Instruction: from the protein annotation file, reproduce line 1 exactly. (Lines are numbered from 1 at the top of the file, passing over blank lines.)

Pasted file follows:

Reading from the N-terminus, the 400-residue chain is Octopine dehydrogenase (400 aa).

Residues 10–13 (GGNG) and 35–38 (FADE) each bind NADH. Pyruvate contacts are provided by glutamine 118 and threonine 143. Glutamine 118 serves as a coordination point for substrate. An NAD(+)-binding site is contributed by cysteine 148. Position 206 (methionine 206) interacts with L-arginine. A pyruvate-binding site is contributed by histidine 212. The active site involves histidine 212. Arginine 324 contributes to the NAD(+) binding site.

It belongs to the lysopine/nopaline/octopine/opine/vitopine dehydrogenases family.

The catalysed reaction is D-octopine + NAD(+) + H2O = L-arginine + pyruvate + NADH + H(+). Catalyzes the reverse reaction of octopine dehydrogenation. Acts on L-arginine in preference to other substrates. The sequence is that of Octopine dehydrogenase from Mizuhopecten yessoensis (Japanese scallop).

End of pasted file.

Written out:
Reading from the N-terminus, the 400-residue chain is Octopine dehydrogenase (400 aa).